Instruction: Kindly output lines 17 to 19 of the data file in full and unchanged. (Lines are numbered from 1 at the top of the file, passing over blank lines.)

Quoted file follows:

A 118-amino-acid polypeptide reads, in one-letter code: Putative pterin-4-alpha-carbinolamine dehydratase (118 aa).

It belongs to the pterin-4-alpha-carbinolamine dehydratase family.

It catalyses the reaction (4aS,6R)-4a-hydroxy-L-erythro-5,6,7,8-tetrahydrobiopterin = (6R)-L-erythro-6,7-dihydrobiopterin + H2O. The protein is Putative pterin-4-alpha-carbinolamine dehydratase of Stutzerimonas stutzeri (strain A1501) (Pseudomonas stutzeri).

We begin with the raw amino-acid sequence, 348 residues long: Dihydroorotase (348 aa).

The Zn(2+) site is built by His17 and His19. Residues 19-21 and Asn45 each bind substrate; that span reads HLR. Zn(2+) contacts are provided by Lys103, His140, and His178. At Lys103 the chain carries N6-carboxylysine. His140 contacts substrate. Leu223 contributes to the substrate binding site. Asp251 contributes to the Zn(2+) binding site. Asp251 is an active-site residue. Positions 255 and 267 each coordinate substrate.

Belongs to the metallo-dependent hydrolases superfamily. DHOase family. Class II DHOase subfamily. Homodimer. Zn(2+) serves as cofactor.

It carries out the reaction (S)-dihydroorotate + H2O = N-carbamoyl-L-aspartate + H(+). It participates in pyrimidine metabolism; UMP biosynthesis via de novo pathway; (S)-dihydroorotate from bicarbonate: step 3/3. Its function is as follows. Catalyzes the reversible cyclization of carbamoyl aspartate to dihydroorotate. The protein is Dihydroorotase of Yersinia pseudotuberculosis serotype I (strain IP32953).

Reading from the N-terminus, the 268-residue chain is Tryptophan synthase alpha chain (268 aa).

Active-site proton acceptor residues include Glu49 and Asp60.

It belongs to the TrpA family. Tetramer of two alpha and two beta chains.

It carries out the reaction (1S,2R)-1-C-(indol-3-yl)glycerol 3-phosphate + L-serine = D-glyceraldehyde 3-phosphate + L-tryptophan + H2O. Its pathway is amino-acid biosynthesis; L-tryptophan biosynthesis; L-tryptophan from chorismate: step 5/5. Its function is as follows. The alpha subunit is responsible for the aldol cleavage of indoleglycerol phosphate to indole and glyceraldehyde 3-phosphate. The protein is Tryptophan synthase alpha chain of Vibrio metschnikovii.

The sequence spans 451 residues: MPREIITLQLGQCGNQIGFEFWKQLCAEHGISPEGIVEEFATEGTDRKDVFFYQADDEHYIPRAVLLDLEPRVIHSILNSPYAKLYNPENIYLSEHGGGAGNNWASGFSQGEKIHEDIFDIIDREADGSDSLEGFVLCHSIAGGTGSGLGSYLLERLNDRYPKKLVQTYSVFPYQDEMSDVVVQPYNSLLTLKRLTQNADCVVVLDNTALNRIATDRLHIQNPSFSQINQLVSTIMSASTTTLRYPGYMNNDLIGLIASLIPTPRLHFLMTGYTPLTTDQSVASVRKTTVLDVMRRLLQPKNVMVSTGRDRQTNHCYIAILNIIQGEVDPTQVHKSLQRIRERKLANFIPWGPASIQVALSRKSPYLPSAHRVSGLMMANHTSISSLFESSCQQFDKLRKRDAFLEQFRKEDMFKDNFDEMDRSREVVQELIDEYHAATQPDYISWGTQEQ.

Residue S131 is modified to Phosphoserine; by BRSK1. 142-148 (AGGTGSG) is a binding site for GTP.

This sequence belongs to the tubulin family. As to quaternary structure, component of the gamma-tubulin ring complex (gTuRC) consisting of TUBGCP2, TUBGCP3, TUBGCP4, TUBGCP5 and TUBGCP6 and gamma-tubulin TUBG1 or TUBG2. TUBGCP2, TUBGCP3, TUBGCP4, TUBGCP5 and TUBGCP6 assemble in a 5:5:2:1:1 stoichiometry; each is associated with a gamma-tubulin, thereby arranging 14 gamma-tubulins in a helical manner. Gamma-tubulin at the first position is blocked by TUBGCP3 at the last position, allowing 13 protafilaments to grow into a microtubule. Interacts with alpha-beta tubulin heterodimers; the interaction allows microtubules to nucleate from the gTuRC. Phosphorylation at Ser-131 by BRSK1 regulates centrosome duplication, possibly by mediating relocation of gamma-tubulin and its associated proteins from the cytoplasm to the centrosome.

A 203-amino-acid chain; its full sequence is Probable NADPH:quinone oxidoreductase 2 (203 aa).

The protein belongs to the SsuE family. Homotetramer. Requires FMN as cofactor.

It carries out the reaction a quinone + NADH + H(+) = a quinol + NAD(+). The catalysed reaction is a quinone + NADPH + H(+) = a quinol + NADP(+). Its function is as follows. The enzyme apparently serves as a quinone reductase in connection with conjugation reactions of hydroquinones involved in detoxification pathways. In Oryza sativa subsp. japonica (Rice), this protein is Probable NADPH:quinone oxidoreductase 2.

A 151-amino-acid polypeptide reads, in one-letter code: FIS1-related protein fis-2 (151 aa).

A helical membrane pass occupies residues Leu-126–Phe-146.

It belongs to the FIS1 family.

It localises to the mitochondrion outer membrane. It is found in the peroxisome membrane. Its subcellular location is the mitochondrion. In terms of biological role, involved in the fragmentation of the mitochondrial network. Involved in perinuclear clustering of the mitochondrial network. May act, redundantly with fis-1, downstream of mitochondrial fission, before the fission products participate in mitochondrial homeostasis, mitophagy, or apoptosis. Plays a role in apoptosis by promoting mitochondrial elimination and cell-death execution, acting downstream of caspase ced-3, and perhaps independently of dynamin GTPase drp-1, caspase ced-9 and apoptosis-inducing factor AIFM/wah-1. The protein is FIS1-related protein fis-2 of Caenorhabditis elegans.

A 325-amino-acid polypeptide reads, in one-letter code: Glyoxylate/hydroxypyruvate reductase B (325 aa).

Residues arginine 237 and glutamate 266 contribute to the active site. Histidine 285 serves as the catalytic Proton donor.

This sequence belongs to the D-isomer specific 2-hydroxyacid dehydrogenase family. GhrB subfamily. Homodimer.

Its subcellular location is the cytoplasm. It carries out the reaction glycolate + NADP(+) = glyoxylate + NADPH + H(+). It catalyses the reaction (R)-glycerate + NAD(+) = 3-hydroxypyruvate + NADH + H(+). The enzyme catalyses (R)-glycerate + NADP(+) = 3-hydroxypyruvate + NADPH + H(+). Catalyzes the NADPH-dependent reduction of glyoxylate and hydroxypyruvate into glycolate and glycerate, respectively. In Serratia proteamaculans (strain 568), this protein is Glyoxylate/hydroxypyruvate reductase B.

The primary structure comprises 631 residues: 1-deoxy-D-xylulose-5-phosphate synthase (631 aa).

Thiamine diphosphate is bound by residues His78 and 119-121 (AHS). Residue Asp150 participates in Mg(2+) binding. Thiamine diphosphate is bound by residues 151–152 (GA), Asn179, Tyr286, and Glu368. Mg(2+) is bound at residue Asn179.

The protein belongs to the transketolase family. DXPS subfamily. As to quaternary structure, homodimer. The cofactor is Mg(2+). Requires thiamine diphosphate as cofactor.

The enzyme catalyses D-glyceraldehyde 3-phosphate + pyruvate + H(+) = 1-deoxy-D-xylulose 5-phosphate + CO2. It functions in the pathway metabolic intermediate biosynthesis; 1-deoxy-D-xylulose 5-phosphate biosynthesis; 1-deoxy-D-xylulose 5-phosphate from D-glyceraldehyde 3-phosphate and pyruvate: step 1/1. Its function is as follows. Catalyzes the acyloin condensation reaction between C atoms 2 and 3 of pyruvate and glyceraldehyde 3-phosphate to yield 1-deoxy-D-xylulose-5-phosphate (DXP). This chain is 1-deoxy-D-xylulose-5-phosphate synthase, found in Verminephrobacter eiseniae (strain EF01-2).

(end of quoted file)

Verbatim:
It carries out the reaction a quinone + NADH + H(+) = a quinol + NAD(+). The catalysed reaction is a quinone + NADPH + H(+) = a quinol + NADP(+). Its function is as follows. The enzyme apparently serves as a quinone reductase in connection with conjugation reactions of hydroquinones involved in detoxification pathways. In Oryza sativa subsp. japonica (Rice), this protein is Probable NADPH:quinone oxidoreductase 2.

A 151-amino-acid polypeptide reads, in one-letter code: FIS1-related protein fis-2 (151 aa).

A helical membrane pass occupies residues Leu-126–Phe-146.